Immunisation against the Human Papillomavirus (HPV) has been commonplace in women since 2008 with a mainly school-based initiative. It is important to receive the HPV injection as it features in a significant proportion of all cancers - as many as 5% of total cases. It is particularly of issue in cervical cancer in women and even more so in those who are sexually active. Most HPV infections are harmless (90%) as the body is well equipped to defend itself against the daily barrage of viruses trying to set up camp in our very supporting cells. The HPV vaccination acts to supplement this with an extra barrier of protection to contraception methods. While many interpret HPV as a low possibility of being harmful, the vaccination is a very effective prophylaxis that is as normal to take as other vaccinations, such as for TB and Measles.
Yet, all that has been mentioned so far is the risk to women alone. A virus is not gender specific in seeking out a host and men are prone to infection too. While men manage to dodge the cervical cancer scares, there are many other cancers linked to HPV that will leave many wincing and holding their sacred genitalia in fear. Men of all forms of sexuality are at threat from HPV, particularly men who have sex with men. HPV can be the basis in causing penile, throat and anal cancer. Yes, I said penile cancer. Cue attention being grabbed. Men are very aware of testicular cancer due to it being the most common form of cancer in young men but even with a low rate of cancer of the penis, this is something that I'm sure many men will be willing to do anything to avoid any chance of occurrence.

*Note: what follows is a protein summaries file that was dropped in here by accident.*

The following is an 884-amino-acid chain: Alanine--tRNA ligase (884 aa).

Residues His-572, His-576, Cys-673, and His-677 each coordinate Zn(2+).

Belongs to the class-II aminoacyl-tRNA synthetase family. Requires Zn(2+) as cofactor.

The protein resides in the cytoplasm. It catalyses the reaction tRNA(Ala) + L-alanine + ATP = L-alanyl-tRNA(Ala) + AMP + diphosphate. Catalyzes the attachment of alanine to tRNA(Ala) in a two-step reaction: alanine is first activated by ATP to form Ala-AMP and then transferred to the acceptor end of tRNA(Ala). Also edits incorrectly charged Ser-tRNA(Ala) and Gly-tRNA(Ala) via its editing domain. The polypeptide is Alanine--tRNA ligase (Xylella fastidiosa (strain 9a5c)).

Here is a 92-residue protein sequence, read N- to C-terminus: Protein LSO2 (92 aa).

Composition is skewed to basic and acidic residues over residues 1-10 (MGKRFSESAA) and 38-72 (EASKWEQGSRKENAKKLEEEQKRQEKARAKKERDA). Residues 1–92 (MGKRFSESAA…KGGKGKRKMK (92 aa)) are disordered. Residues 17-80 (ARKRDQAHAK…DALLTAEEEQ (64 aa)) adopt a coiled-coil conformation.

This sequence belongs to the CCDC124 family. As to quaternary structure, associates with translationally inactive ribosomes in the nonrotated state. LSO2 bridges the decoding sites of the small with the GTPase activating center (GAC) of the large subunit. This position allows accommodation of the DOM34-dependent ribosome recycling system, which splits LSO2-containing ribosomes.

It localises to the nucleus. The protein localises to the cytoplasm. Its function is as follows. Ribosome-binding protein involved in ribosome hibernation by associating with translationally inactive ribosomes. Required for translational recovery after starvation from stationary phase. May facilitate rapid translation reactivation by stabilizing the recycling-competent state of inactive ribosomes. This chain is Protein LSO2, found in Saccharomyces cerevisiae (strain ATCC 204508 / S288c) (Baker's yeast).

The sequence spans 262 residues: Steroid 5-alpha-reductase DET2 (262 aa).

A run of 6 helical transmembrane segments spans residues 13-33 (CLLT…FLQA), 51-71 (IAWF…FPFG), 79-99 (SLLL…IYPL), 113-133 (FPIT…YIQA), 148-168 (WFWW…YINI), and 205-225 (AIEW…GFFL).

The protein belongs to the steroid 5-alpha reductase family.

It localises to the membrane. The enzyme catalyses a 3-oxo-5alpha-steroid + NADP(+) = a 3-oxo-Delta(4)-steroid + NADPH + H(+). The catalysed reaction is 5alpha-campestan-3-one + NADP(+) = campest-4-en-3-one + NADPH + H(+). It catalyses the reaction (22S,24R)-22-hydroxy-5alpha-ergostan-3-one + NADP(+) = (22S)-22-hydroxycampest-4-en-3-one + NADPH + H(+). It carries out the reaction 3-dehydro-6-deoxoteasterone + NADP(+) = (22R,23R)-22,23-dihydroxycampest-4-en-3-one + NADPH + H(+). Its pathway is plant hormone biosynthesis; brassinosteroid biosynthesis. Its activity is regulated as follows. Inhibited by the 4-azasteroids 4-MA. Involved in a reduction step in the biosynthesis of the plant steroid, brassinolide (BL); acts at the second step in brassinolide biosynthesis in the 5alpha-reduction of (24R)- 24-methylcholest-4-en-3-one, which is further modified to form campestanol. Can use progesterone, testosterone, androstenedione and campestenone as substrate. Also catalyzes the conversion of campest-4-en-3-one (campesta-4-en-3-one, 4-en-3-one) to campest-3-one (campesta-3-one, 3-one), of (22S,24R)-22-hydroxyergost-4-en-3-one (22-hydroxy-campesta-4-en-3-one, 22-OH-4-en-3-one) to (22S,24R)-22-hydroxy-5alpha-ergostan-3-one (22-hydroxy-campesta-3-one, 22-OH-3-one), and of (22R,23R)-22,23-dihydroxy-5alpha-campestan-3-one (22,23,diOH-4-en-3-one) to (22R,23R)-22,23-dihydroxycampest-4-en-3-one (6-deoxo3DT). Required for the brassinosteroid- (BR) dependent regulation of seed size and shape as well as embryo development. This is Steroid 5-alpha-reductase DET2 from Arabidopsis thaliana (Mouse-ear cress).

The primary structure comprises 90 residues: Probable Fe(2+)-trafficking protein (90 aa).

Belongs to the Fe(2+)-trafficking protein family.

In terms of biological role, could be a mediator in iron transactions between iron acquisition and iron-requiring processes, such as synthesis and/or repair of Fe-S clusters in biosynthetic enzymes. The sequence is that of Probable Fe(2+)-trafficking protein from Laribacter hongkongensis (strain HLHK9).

This is why a new initiative for the inclusion of men in HPV vaccination has been campaigned for by HPV Action and is being supported by many organisations such as Cancer Research UK and Sexpression:UK. HPV Action wants to promote gender neutral action to combat HPV because 'Vaccinating only girls helps to perpetuate the belief that the primary responsibility for health, especially sexual health, should be borne by females. Preventing ill-health should actually be a responsibility shared by both sexes.'
There is also an issue of women passing on the virus to men in sexual contact and the man spreading the virus to other areas of the body; such as the anus. As cancer affects 1 in 3 of us and a vaccination is available to help reduce that profound effect, action must be taken to support this public health initiative to drive up herd immunity to the dangerous virus. The vaccination can be paid for privately but that in turn creates barriers to healthcare that the NHS was set up to eliminate and it has been found to be cost effective. Britain can join Australia as the only other country to implement a vaccination scheme for boys (aged 12/13), with the United States and Canada also recommending it in their states and provinces. Supporting campaigns couldn't be easier these days, with online petitions an effective means for this. There is an HPV one too which I urge men AND women to support by signing and recruiting others to join the movement.